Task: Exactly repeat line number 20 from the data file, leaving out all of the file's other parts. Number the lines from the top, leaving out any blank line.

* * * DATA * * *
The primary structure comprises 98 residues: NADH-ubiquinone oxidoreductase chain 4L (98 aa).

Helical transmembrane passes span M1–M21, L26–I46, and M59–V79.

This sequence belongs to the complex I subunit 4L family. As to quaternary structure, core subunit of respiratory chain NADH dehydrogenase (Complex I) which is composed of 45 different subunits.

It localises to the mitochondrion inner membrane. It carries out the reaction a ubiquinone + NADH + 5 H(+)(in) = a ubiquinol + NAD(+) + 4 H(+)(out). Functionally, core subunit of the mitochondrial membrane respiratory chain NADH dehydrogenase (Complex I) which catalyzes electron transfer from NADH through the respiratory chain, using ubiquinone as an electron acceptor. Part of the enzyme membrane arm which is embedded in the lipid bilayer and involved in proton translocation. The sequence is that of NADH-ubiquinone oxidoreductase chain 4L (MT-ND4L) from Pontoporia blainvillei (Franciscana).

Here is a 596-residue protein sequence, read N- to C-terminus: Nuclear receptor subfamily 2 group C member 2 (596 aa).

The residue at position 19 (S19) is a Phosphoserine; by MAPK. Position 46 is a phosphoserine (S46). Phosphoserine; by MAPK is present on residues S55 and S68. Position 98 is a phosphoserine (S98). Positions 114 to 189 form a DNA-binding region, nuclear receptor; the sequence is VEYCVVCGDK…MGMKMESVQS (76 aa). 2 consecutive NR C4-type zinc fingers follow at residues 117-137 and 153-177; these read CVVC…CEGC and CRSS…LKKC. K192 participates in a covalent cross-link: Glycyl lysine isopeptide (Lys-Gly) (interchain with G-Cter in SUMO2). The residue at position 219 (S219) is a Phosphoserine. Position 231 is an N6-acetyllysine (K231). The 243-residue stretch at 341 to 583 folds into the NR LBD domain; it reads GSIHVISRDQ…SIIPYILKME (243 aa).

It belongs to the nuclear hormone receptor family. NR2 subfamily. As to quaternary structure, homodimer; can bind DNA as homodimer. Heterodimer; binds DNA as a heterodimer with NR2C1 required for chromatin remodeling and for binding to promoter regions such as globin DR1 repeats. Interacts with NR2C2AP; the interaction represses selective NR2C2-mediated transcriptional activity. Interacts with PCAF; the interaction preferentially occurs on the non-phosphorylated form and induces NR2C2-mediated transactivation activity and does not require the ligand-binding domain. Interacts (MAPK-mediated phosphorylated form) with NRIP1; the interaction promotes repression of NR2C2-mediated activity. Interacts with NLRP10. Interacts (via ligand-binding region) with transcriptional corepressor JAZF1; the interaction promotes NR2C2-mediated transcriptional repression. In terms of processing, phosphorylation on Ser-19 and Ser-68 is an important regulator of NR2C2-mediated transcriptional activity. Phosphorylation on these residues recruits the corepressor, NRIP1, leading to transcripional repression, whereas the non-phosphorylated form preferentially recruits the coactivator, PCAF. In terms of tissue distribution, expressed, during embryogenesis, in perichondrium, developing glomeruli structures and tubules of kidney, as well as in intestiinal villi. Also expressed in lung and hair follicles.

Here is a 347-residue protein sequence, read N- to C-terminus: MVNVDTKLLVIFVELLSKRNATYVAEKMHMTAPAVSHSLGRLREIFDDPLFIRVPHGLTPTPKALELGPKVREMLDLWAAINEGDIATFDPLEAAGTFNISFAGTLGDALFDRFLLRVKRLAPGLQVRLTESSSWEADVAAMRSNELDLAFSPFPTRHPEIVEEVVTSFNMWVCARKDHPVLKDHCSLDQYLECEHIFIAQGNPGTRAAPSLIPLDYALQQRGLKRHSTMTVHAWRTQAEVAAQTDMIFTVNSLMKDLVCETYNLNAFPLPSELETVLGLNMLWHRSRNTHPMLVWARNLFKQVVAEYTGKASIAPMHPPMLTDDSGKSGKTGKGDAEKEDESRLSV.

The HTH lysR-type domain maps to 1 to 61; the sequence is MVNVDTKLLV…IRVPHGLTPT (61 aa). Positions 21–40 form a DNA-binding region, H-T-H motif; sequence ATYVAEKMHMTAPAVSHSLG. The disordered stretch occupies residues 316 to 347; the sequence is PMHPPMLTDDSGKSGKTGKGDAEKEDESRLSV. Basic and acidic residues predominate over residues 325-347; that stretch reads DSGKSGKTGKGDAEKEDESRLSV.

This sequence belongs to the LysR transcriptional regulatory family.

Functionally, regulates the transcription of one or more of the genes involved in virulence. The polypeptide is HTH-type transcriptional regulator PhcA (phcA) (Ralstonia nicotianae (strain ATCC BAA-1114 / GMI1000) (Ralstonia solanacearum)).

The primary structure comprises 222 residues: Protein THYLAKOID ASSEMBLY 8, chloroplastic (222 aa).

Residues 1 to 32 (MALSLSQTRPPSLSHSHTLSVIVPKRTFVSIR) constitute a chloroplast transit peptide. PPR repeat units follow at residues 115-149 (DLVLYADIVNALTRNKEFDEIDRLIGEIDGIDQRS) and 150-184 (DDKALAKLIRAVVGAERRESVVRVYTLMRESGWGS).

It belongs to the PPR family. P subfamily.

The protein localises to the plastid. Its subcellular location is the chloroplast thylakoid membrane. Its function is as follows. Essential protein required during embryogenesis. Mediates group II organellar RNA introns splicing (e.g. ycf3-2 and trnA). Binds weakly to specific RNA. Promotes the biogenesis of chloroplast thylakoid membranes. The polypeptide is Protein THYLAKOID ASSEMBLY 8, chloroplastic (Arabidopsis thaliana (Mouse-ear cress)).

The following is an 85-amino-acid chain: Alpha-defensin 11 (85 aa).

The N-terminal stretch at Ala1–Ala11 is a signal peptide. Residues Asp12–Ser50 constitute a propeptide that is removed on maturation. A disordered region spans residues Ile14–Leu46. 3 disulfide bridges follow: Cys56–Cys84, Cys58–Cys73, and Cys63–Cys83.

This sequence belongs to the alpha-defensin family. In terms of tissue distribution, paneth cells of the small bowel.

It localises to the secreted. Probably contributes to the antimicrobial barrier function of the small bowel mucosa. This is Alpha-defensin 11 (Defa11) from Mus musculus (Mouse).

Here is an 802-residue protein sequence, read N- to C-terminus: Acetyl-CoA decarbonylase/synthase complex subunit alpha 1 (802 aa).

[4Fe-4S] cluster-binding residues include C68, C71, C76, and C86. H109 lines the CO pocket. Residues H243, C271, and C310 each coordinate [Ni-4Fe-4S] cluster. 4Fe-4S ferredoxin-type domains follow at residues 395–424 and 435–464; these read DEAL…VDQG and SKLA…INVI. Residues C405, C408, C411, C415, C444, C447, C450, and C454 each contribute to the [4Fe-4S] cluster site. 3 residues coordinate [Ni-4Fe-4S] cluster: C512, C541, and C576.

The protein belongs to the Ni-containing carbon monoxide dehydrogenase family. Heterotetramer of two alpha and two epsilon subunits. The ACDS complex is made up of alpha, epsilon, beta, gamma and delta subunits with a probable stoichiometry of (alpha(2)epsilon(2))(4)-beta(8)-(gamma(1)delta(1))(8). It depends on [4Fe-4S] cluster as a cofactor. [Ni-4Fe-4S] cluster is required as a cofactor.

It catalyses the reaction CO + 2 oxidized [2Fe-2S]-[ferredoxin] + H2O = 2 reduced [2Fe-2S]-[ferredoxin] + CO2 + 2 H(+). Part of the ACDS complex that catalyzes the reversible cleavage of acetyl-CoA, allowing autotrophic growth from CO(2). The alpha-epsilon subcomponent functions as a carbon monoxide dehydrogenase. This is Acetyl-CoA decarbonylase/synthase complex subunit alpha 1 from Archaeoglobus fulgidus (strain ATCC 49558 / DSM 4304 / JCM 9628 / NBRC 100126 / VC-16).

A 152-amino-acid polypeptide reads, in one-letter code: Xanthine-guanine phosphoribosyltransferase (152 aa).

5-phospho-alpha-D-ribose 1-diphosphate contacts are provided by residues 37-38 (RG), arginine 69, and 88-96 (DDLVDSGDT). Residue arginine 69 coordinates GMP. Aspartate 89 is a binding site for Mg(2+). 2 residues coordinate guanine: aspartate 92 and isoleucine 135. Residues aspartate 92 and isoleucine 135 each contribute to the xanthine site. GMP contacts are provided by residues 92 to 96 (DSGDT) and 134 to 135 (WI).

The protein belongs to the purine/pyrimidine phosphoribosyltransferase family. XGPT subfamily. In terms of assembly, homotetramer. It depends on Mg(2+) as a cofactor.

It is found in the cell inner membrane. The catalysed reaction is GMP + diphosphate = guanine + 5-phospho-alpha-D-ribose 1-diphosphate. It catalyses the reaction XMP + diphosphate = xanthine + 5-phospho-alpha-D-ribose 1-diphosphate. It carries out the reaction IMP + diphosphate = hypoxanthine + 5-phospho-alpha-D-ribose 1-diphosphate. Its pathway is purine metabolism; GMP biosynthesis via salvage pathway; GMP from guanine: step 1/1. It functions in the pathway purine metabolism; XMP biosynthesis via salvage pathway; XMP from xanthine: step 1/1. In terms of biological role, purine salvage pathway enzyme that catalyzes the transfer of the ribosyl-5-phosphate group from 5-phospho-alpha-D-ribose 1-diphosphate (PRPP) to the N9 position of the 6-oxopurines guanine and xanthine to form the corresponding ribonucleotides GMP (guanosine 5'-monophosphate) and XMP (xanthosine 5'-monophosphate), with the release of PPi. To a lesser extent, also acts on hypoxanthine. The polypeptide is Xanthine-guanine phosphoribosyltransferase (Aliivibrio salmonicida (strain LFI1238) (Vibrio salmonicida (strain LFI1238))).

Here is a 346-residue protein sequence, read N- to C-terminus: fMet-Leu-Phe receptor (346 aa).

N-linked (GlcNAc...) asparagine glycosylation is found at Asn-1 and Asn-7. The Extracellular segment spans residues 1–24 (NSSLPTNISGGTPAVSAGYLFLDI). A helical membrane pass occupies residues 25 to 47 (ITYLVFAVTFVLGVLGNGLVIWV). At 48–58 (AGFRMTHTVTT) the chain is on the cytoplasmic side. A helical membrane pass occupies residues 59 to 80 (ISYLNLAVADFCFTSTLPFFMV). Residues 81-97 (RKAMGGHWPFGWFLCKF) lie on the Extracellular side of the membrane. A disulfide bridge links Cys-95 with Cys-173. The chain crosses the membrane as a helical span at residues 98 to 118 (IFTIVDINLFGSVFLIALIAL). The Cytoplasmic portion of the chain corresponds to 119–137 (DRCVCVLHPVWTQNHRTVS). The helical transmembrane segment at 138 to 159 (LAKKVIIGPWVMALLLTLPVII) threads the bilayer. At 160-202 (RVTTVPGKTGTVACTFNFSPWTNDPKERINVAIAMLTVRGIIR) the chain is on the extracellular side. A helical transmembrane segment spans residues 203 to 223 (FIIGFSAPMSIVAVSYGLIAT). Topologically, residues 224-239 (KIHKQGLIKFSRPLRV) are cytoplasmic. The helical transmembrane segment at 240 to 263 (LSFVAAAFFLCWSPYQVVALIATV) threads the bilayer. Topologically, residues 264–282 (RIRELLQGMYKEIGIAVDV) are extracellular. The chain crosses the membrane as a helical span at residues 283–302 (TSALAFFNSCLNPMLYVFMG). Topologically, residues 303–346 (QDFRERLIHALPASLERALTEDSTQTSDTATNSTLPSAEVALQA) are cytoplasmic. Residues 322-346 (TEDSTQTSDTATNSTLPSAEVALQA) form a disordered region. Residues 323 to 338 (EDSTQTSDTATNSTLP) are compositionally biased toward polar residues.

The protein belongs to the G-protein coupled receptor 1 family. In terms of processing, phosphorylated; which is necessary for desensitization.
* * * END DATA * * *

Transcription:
Here is an 802-residue protein sequence, read N- to C-terminus: Acetyl-CoA decarbonylase/synthase complex subunit alpha 1 (802 aa).